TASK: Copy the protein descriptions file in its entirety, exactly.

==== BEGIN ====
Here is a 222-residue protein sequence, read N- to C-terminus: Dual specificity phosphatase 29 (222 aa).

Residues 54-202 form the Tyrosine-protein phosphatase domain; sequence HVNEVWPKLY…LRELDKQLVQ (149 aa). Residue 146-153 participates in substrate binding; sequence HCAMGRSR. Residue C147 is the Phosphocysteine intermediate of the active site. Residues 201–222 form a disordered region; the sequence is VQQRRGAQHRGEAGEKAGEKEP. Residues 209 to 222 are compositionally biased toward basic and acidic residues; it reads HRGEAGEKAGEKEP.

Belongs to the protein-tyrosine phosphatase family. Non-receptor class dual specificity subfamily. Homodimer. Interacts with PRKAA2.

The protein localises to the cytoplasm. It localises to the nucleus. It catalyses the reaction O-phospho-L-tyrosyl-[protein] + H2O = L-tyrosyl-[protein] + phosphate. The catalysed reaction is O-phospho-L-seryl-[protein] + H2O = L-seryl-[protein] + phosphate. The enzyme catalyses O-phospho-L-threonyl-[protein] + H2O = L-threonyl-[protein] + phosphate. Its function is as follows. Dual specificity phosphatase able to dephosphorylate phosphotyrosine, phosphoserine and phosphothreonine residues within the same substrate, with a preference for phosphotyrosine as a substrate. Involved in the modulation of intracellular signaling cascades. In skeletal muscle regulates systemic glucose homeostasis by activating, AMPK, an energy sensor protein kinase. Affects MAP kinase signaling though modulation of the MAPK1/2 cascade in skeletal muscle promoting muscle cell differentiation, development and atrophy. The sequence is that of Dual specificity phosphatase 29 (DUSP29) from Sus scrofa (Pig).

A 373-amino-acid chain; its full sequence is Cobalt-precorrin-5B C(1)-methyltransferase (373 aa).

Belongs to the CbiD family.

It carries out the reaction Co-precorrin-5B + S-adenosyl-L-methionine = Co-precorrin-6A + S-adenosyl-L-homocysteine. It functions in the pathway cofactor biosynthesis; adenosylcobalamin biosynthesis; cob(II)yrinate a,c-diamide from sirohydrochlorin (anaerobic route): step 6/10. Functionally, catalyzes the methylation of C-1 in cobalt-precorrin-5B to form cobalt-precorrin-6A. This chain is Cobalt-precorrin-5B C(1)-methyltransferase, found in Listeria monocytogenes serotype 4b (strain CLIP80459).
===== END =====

Here is a 222-residue protein sequence, read N- to C-terminus: Dual specificity phosphatase 29 (222 aa).

Residues 54-202 form the Tyrosine-protein phosphatase domain; sequence HVNEVWPKLY…LRELDKQLVQ (149 aa). Residue 146-153 participates in substrate binding; sequence HCAMGRSR. Residue C147 is the Phosphocysteine intermediate of the active site. Residues 201–222 form a disordered region; the sequence is VQQRRGAQHRGEAGEKAGEKEP. Residues 209 to 222 are compositionally biased toward basic and acidic residues; it reads HRGEAGEKAGEKEP.

Belongs to the protein-tyrosine phosphatase family. Non-receptor class dual specificity subfamily. Homodimer. Interacts with PRKAA2.

The protein localises to the cytoplasm. It localises to the nucleus. It catalyses the reaction O-phospho-L-tyrosyl-[protein] + H2O = L-tyrosyl-[protein] + phosphate. The catalysed reaction is O-phospho-L-seryl-[protein] + H2O = L-seryl-[protein] + phosphate. The enzyme catalyses O-phospho-L-threonyl-[protein] + H2O = L-threonyl-[protein] + phosphate. Its function is as follows. Dual specificity phosphatase able to dephosphorylate phosphotyrosine, phosphoserine and phosphothreonine residues within the same substrate, with a preference for phosphotyrosine as a substrate. Involved in the modulation of intracellular signaling cascades. In skeletal muscle regulates systemic glucose homeostasis by activating, AMPK, an energy sensor protein kinase. Affects MAP kinase signaling though modulation of the MAPK1/2 cascade in skeletal muscle promoting muscle cell differentiation, development and atrophy. The sequence is that of Dual specificity phosphatase 29 (DUSP29) from Sus scrofa (Pig).

A 373-amino-acid chain; its full sequence is Cobalt-precorrin-5B C(1)-methyltransferase (373 aa).

Belongs to the CbiD family.

It carries out the reaction Co-precorrin-5B + S-adenosyl-L-methionine = Co-precorrin-6A + S-adenosyl-L-homocysteine. It functions in the pathway cofactor biosynthesis; adenosylcobalamin biosynthesis; cob(II)yrinate a,c-diamide from sirohydrochlorin (anaerobic route): step 6/10. Functionally, catalyzes the methylation of C-1 in cobalt-precorrin-5B to form cobalt-precorrin-6A. This chain is Cobalt-precorrin-5B C(1)-methyltransferase, found in Listeria monocytogenes serotype 4b (strain CLIP80459).